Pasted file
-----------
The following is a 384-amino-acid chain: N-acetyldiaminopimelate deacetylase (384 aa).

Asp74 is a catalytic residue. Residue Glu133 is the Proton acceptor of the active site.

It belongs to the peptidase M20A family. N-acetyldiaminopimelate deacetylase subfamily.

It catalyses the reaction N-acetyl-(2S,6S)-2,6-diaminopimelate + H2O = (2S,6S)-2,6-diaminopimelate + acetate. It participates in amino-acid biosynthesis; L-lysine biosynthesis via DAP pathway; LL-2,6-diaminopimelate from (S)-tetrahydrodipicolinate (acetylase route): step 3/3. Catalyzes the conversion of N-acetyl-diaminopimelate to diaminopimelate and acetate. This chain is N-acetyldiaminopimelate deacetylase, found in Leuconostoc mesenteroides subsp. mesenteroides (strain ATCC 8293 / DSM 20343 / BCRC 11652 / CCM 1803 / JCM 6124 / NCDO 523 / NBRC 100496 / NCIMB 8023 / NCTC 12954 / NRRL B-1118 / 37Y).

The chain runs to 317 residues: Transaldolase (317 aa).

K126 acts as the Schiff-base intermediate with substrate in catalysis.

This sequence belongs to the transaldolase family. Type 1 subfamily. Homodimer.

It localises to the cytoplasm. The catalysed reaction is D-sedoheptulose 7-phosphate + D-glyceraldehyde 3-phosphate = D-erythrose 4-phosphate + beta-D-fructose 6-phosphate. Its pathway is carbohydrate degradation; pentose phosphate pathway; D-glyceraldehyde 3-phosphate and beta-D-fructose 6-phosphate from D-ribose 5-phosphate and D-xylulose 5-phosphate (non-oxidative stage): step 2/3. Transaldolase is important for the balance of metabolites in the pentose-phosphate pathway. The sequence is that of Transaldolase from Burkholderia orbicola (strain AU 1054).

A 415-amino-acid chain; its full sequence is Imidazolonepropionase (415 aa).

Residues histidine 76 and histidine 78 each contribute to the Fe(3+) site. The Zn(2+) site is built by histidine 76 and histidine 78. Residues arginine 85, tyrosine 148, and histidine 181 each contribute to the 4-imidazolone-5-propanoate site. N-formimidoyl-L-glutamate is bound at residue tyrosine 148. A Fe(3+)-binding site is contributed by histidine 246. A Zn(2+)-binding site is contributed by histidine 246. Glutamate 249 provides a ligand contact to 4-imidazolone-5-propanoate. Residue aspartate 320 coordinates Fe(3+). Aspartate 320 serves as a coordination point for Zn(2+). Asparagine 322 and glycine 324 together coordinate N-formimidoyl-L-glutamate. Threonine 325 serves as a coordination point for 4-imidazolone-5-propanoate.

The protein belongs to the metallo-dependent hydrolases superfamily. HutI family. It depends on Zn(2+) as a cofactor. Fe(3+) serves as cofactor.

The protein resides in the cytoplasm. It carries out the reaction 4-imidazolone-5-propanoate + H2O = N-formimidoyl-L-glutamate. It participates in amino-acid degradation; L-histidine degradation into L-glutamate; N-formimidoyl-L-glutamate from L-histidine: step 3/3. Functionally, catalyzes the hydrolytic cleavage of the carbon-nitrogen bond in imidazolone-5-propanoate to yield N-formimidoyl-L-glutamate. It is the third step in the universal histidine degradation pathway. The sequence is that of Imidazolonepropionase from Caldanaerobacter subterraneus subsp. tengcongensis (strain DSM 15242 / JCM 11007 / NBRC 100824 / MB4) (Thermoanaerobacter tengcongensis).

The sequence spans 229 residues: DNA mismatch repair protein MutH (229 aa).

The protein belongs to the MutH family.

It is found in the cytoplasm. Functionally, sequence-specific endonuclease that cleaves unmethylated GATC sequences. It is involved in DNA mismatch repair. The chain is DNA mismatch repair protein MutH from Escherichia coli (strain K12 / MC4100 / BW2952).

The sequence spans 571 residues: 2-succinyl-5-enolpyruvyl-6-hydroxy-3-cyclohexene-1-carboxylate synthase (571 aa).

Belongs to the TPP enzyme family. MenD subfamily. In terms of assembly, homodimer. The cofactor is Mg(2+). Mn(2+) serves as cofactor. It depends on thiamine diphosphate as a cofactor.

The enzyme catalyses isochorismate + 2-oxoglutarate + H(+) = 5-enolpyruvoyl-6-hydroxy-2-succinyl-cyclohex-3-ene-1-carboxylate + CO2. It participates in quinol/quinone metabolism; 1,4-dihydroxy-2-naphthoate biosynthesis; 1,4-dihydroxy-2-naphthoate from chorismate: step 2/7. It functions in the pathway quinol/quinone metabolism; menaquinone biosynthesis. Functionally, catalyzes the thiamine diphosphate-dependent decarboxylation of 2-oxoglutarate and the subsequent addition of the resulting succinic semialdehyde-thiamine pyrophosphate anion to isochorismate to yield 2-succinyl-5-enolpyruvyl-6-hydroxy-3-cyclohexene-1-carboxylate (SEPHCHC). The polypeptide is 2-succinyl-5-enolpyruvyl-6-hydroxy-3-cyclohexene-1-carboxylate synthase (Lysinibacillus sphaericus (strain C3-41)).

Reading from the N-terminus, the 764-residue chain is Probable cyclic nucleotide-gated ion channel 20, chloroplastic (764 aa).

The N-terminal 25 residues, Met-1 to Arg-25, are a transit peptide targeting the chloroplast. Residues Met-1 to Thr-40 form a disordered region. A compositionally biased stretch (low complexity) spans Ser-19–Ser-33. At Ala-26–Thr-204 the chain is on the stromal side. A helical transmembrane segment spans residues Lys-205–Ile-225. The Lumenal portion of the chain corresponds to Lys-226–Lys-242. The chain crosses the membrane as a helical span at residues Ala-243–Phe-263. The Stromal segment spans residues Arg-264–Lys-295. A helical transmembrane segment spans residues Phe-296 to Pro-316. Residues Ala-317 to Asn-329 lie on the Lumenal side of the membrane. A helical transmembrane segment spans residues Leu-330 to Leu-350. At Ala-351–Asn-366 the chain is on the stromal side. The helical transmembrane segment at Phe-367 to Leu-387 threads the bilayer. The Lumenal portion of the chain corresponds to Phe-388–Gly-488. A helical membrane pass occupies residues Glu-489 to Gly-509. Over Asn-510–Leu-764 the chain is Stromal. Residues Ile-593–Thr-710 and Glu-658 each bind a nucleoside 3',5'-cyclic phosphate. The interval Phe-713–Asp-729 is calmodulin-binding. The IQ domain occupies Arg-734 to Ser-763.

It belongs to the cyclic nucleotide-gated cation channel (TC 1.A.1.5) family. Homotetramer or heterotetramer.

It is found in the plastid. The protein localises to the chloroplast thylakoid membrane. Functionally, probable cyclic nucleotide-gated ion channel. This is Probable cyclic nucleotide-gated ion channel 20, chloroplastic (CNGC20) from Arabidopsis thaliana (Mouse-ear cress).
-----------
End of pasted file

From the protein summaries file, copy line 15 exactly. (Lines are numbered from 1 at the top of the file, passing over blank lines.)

It is found in the cytoplasm. Functionally, sequence-specific endonuclease that cleaves unmethylated GATC sequences. It is involved in DNA mismatch repair. The chain is DNA mismatch repair protein MutH from Escherichia coli (strain K12 / MC4100 / BW2952).